Abstract

Analysis of 90 samples from coastal and continental shelf areas off eastern Canada between 42 and 69°N shows that Quaternary pollen and spores are present in recent marine muds throughout this region. Pollen and spore concentrations range from 50 000 to 100 grains per cm3 and they decrease both offshore as a function of distance from vegetation sources and northwards as a function of lower vegetation density north of the summer Arctic Frontal Zone. Isopercentage contours show that maximum relative abundances of most palynomorphs occur in marine sediments adjacent to their regions of highest vegetation representation onshore. However, Pinus and Picea pollen tend to increase in percentage abundance with distance offshore. Presence of these tree pollen in marine sediments off Baffin Island implies that wind transport is an important pathway by which bisaccate pollen types enter the ocean, in addition to fluvial transport.Q-mode factor analysis shows that four major factors account for 89% of the variance among the marine palynomorph samples, while two other factors (6% of the variance) apparently reflect selective transport of Pinus pollen or local over-representation of Gramineae. The major factor assemblages are: (1) Boreal Forest Assemblage, with high weightings of Picea and maximum loadings adjacent to the boreal forest, 48–54°N; (2) Arctic Assemblage, weighted by Rosaceae, Gramineae, and Cyperaceae, with maximum loadings off Baffin Island, 60–69°N; (3) Mixed Forest Assemblage, weighted by Betula tree pollen, Picea glauca, Pinus strobus, Tsuga, and temperate trees (e.g., Quercus, Acer), with maximum loadings in the southeast, 42–48°N; (4) Subarctic Assemblage, with high weightings of Sphagnum, Alnus, and Lycopodium, and maximum loadings adjacent to forest–tundra and low arctic tundra, 54–60°N. These regional marine pollen assemblages are empirically related to contemporary climatic parameters, thus indicating the potential value of pollen analysis for direct correlation between Quaternary paleoclimatic records onshore and in marine areas bordering eastern Canada.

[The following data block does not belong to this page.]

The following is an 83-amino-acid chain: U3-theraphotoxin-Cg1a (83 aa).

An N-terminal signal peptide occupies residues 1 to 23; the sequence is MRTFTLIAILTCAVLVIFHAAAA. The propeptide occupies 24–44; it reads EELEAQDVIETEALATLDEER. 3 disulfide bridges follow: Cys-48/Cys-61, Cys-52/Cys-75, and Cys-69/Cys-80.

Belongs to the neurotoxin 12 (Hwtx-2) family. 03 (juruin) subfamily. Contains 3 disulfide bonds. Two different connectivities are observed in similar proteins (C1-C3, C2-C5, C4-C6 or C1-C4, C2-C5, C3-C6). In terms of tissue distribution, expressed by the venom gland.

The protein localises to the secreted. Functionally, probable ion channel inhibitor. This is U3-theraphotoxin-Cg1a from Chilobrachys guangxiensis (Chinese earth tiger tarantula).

You do not currently have access to this article.